An open letter to John Soat.

After reading InformationWeek’s June 18th edition, I emailed the following to John Soat in response to his “Google Vs. The FBI” article.

Dear Mr Soat.

I read your column in InformationWeek (June 18th) on the data collection done by Google and the FBI.
I particularly noted your opinion on the value of the FBI’s data mining:

“I guess I should be concerned about the FBI’s data accumulation plans. I might console myself with the idea that the FBI will never get its huge data mining operation built… But the fact is, I want the FBI to succeed. I believe in what the FBI is doing. If a mammoth data mining operation is what it takes to stop domestic terror attacks, I’m all for it. How can I help?”

Although I understand and agree with most Americans that the concept of innocent civilians dying in events such as the attacks on the Twin Towers on 9/11 are horrific, I don’t follow the logic in your paragraph.

How does the FBI plan to identify “terrorist subjects” from this massive database of information? Do you truly believe that they will come up with a great way to accurately pinpoint true terrorists? That is definitely not what their track record indicates. Rather, it sounds like the American nation will go even further in alienating Muslims, immigrants and people from the Middle East. Is intruding on every American’s privacy really supposed to be able to identify terrorist suspects? The concept of “identifying” these people have always been left incredibly fuzzy, much worse that most of Google’s ideas of “data collection”, that I can hardly jump up to support the FBI through algorithms that they hardly mention.

How will a mammoth data mining operation stop terrorist attacks if the American nation keeps on violating the basic human rights of millions of people, both abroad and domestic? Do you truly support the organization that tortures innocent civilians in an operation to find out even more about each person in America? How do you plan to have America remain a player in today’s global economy by supporting the alienation of its people, and the building of walls to keep people out?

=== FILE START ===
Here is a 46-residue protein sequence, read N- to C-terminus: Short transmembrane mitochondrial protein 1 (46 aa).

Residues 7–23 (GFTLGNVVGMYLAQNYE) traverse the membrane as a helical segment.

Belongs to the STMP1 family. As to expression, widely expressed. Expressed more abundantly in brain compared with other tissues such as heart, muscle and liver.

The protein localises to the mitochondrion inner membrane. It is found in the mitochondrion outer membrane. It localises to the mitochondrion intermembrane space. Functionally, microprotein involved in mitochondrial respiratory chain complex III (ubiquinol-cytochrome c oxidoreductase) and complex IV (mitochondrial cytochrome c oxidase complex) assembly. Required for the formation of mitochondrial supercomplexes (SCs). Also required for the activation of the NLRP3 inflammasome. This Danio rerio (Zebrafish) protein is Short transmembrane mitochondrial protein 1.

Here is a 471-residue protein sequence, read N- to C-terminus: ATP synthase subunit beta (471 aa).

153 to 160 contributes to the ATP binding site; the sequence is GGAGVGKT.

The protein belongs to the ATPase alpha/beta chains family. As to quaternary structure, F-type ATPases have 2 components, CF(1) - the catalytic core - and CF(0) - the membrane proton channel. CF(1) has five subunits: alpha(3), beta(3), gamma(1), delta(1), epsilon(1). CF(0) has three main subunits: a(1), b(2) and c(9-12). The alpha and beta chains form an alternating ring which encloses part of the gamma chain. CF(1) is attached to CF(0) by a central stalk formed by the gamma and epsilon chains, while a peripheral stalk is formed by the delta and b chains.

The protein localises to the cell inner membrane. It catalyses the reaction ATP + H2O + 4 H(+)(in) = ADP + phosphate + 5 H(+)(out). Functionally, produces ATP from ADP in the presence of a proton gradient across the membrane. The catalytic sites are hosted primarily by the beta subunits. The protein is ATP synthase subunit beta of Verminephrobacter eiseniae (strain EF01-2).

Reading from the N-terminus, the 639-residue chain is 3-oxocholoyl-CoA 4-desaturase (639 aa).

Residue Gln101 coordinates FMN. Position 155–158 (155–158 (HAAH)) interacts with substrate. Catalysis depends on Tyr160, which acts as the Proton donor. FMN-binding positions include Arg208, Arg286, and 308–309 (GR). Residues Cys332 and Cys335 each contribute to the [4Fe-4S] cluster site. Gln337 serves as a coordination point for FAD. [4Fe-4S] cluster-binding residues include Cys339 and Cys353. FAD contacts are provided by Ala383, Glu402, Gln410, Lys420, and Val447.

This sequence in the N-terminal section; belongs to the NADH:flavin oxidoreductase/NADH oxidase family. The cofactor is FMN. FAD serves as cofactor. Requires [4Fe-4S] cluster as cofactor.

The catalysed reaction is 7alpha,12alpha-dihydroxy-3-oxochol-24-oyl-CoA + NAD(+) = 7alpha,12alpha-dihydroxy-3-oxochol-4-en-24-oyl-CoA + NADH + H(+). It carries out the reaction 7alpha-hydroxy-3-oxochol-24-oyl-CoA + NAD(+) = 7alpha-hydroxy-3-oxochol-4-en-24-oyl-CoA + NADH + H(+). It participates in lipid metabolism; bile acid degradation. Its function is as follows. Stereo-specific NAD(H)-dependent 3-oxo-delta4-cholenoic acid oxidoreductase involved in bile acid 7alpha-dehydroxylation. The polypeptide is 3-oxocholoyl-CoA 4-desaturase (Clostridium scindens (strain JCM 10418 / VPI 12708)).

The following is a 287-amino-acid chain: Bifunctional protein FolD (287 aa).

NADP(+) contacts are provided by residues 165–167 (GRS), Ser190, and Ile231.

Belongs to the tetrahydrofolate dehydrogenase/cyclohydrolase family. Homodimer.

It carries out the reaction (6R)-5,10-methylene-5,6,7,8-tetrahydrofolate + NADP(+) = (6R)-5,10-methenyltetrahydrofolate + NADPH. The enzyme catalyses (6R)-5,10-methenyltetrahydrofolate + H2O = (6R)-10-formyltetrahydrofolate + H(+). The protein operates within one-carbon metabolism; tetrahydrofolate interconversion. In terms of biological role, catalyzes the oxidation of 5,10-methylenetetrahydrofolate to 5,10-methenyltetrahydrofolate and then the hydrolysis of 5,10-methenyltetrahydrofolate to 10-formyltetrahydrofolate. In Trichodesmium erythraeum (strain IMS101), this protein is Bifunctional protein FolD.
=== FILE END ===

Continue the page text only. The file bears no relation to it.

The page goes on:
I cannot support the FBI’s concepts of “gathering information” while we as a country cause more reason for terrorist attacks every day we violate the basic rights of the people we are at war with.

I ask you to please reconsider your stance towards this matter. I have little power as an individual civilian and student. As a columnist, your opinions reach and influence thousands of people. Will you not put your power towards justice rather than creating a police state?

Yours sincerely

Niels Joubert
UC Berkeley


  1. weatherguy says:

    I assert that there is monumental evidence indicating: “Anyone with the ongoing ability to abuse the power they have means that eventually they will do so.” It was ever thus.

    We have had police breaking into the wrong house (bad data). Police shooting people who had only a candy bar for a weapon(bad judgment).

    What has happened is that new technology—huge electronic databases—has made it incredibly easy to gather data on anyone. Further, the tools are, at the present, apparently, very blunt instruments.

    When Sgt. Friday wanted data he had to work mighty hard to get the data he wanted and needed to make an arrest. These days all it takes is a call to AT&T, or for the FBI a secret “National Security Letter”.

    I want to data mine. I can afford to data mine. I have a viable business model based in large part on data mining. Am I trustworthy? I can tell you this—I have thought of ways to use the data mining tools available—and legal—to non-legal ends.

    What has to happen is for standards to be set up which will define what, when, and how much data mining I can do. Read new law here.

    As much as it bugs me to have another government intrusion into my life—I’m trustworthy after all—there are lots of people who will not stop (FBI, CIA, DIA local police, my local school district) until there is a law and the balance of powers is set right again. It will be a difficult law to enforce. It will require large scale data mining to uncover entities that are illegally using data mining to nefarious ends.

    Oh, well, it was a good thought.

  2. Deanne says:

    This is great info to know.